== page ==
Un día, un panini entró en el restaurante. Era el famoso panini mexicano que se llamaba Chimichanga. Chimichange necesitaba comer mucho para su lucha con Saaasage the Savage. Él le llamó al mesero y le pidió diecisiete mil pizzas y un plato de espaguetis con una sola albóndiga.

El mesero fue a la cocina y trajo (brought) las pizzas a Chimichanga. Entonces, él trajo el plato de espagueti con Abriano, la albóndiga. Abriano estaba muy, muy nervioso porque no quería morirse.

Él gritó al mesero–¡Ayúdame! ¡Por favor!

El mesero era muy amable y le ayudó a Abriano a escapar.

And the questions from the test:

Part B. Listen to the script and answer the questions in complete sentences in English. (4 pts each. 20 total)

  1. What is Mariano?____________________________________________________________________
  2. Where does Mariano live?
  3. Describe Mariano using at least three adjectives.
  4. Why is Mariano sad?
  5. What does Mariano want to do to become happy?


Presentational Writing

First and foremost, it should be noted that students don’t have to practice writing to be able to write. The first test of the year for my students is typically the first time they’ve ever written in Spanish. To practice writing, students need to read. That’s it. So, CI teachers shouldn’t feel like they shouldn’t evaluate writing just because writing isn’t practiced much.

For Spanish 1, I just want them to demonstrate that they can write in complete sentences about themselves. So, my prompt is usually something along those lines. At times, I switch it up and ask them to re-write one of our co-created stories, or (even harder) make up their own stories.

I always pump them up at first by reviewing some of the high-frequency gestures. I have little TPR gestures for like, have, prefer, want, there is, to be, etc. And before the writing section, I tell the students to remember our gestures if they need help.

Here’s my standard presentational writing section:


Presentational Writing: (20 pts) Write as much as possible about yourself, but at least 100 words. Think about the conversations we’ve had so far in class about what we are like, where we live, how old we are, our clothing, our families, our hobbies. Think about the verbs that we have gestures for. Write in complete sentences and do not use any English. If you forget a word, try to think of another, simpler way to say your thought.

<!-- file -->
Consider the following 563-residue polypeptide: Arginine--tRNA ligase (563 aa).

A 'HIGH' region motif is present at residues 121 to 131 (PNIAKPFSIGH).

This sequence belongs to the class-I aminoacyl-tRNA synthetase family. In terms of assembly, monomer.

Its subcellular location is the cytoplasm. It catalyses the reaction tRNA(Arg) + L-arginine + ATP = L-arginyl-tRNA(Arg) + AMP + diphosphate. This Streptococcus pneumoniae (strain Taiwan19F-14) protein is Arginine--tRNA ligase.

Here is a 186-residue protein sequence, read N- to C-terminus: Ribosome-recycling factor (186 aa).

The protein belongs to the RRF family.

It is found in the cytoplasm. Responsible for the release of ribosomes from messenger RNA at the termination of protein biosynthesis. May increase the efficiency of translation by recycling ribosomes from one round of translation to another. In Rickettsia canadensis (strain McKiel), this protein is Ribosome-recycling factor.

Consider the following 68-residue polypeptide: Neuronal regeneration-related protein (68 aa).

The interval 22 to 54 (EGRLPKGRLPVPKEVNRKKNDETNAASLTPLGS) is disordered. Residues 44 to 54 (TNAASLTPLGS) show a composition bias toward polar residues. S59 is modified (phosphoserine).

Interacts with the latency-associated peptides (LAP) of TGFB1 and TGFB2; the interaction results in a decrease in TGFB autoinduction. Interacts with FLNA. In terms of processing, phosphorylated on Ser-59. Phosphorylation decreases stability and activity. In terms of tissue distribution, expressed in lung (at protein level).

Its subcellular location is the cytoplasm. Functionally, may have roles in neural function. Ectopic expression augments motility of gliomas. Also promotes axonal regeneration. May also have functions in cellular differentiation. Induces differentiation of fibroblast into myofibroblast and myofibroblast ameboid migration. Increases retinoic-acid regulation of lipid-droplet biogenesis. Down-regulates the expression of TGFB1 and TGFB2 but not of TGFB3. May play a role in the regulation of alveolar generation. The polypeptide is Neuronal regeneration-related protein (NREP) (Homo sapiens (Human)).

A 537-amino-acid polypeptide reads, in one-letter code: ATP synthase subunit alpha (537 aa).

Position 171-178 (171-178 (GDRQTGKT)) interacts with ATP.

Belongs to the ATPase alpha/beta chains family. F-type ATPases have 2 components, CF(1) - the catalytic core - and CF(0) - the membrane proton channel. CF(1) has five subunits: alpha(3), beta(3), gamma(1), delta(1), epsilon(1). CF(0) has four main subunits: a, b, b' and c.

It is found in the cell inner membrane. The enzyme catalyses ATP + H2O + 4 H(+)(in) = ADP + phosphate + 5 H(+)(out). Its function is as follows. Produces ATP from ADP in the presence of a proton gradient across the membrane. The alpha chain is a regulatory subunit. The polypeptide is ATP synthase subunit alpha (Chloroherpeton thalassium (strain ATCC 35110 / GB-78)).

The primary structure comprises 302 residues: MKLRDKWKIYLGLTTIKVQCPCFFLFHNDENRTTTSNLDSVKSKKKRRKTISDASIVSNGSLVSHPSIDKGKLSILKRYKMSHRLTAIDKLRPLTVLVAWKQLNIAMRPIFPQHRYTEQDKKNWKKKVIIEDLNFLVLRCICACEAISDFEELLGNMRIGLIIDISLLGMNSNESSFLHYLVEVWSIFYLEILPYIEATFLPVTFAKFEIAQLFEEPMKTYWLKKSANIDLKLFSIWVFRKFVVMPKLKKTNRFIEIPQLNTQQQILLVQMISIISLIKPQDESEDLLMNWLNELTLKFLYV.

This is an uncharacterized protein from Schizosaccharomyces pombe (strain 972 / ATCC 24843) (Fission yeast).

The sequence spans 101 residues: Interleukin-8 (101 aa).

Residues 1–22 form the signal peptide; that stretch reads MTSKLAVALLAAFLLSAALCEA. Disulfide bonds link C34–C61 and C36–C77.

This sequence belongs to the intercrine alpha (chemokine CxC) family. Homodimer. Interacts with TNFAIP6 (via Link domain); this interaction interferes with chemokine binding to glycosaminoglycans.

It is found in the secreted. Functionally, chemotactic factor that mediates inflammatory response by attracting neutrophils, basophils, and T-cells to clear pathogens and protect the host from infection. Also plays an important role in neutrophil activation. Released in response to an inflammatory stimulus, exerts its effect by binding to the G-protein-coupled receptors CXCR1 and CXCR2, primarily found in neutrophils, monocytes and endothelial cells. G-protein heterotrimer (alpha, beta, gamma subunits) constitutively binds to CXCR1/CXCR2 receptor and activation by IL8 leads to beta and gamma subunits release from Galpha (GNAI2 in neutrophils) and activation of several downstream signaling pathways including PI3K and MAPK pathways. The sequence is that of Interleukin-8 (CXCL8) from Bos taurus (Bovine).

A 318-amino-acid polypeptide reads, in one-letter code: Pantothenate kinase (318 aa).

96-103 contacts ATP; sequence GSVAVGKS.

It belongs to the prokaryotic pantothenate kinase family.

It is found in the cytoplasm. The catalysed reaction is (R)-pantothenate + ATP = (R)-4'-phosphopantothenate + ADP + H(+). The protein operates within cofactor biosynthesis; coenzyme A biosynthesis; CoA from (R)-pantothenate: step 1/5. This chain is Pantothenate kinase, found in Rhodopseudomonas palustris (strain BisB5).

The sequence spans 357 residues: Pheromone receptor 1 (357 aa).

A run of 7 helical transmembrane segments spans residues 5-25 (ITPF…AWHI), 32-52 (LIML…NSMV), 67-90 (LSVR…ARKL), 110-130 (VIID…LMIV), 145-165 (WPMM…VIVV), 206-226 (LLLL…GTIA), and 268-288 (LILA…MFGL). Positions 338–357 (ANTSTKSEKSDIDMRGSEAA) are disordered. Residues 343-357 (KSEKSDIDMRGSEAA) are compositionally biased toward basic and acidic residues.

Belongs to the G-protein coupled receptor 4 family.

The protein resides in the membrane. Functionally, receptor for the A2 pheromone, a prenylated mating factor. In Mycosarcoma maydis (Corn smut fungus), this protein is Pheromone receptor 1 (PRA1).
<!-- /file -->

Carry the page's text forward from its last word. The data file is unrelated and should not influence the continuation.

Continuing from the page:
I just change the point total get the whole test to add up to 100 points.


You don’t have to make the listening and reading sections as long, I don’t think, especially for level 1. The whole point is, just take conversations–content–from class and make up comprehension questions. That’s it. It’s nothing really specific to CI.



    • I wouldn’t ever provide the reading because then it becomes a reading comprehension activity. Now, I don’t think having 2 reading comprehension activities is necessarily a problem, but I wouldn’t call it a listening task anymore. For the novice student, if I wanted to make sure the students were really successful, I would use a very familiar text from a previous class, something that was created together, then read, then reviewed. In that case, I think even the most novice student could be successful.


    • Howdy Stacy! You know, I take responsibility for leveling the listening script and speed to an appropriate level, that is most folks getting most questions correct. So I walk around the room and gauge their comprehension in between repetitions. I almost always read the script just twice; however, there’s lots that I do to try to level it based on in-the-moment feedback. I can use more visual scaffolding by acting and pointing around the room, I can slow down my pace, I can pause for five or ten seconds in natural transition moments, or I can just repeat it an additional time. But ultimately, I think it’s my responsibility to match the assessment difficulty level to the level my students will be able to achieve.

      Liked by 1 person

  1. “I use questions and answers in English. ACTFL also says we should for at least level 1-3.” Do you know where I can find this from ACTFL? Thanks.


    • Hello Rebekah,

      Thanks for your question. It’s discussed in the ACTFL publication “Implementing Integrated Performance Assessments.” I don’t know the page number of where it is discussed theoretically; however all of the sample IPAs in the second half of the book have interpretive questions in English. Now that I’m double-checking, it’s even for the Advanced proficiency level, not just novice and intermediate, for example pg 89 features a Spanish IPA on divorce. It’s rare that a high schooler can even achieve advanced levels, so we can infer that ACTFL recommends English questions for all high school levels for the interpretive section, not just level 1-3. I don’t know about AP classes. Perhaps they should be in Spanish because that’s what will appear on the AP test.


Leave a Reply

Fill in your details below or click an icon to log in: Logo

You are commenting using your account. Log Out /  Change )

Twitter picture

You are commenting using your Twitter account. Log Out /  Change )

Facebook photo

You are commenting using your Facebook account. Log Out /  Change )

Connecting to %s